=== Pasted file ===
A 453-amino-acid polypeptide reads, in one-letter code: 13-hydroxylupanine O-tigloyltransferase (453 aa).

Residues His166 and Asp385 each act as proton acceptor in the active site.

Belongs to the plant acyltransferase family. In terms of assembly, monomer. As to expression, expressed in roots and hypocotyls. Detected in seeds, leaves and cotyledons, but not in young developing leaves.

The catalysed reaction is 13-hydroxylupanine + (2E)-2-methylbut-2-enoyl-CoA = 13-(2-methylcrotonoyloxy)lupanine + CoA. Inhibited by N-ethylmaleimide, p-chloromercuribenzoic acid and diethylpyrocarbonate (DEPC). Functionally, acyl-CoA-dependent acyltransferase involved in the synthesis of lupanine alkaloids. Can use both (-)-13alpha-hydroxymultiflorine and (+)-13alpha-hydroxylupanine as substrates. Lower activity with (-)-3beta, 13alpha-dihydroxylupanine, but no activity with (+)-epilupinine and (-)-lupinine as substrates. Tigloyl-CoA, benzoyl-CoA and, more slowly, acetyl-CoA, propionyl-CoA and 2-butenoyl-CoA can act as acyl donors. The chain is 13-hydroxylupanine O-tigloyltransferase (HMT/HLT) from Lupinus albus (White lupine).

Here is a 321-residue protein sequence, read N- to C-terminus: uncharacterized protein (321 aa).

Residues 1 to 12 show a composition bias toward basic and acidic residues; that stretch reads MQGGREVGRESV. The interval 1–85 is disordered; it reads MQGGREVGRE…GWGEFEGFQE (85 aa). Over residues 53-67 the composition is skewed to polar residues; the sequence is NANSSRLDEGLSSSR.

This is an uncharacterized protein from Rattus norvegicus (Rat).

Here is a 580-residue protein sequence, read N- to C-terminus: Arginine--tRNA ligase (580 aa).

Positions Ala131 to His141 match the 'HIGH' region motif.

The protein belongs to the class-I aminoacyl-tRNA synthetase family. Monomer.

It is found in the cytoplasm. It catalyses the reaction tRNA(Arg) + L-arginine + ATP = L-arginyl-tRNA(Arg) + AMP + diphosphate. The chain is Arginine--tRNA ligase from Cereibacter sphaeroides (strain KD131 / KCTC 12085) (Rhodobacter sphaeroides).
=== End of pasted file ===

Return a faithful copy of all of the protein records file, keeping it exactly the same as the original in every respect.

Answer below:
A 453-amino-acid polypeptide reads, in one-letter code: 13-hydroxylupanine O-tigloyltransferase (453 aa).

Residues His166 and Asp385 each act as proton acceptor in the active site.

Belongs to the plant acyltransferase family. In terms of assembly, monomer. As to expression, expressed in roots and hypocotyls. Detected in seeds, leaves and cotyledons, but not in young developing leaves.

The catalysed reaction is 13-hydroxylupanine + (2E)-2-methylbut-2-enoyl-CoA = 13-(2-methylcrotonoyloxy)lupanine + CoA. Inhibited by N-ethylmaleimide, p-chloromercuribenzoic acid and diethylpyrocarbonate (DEPC). Functionally, acyl-CoA-dependent acyltransferase involved in the synthesis of lupanine alkaloids. Can use both (-)-13alpha-hydroxymultiflorine and (+)-13alpha-hydroxylupanine as substrates. Lower activity with (-)-3beta, 13alpha-dihydroxylupanine, but no activity with (+)-epilupinine and (-)-lupinine as substrates. Tigloyl-CoA, benzoyl-CoA and, more slowly, acetyl-CoA, propionyl-CoA and 2-butenoyl-CoA can act as acyl donors. The chain is 13-hydroxylupanine O-tigloyltransferase (HMT/HLT) from Lupinus albus (White lupine).

Here is a 321-residue protein sequence, read N- to C-terminus: uncharacterized protein (321 aa).

Residues 1 to 12 show a composition bias toward basic and acidic residues; that stretch reads MQGGREVGRESV. The interval 1–85 is disordered; it reads MQGGREVGRE…GWGEFEGFQE (85 aa). Over residues 53-67 the composition is skewed to polar residues; the sequence is NANSSRLDEGLSSSR.

This is an uncharacterized protein from Rattus norvegicus (Rat).

Here is a 580-residue protein sequence, read N- to C-terminus: Arginine--tRNA ligase (580 aa).

Positions Ala131 to His141 match the 'HIGH' region motif.

The protein belongs to the class-I aminoacyl-tRNA synthetase family. Monomer.

It is found in the cytoplasm. It catalyses the reaction tRNA(Arg) + L-arginine + ATP = L-arginyl-tRNA(Arg) + AMP + diphosphate. The chain is Arginine--tRNA ligase from Cereibacter sphaeroides (strain KD131 / KCTC 12085) (Rhodobacter sphaeroides).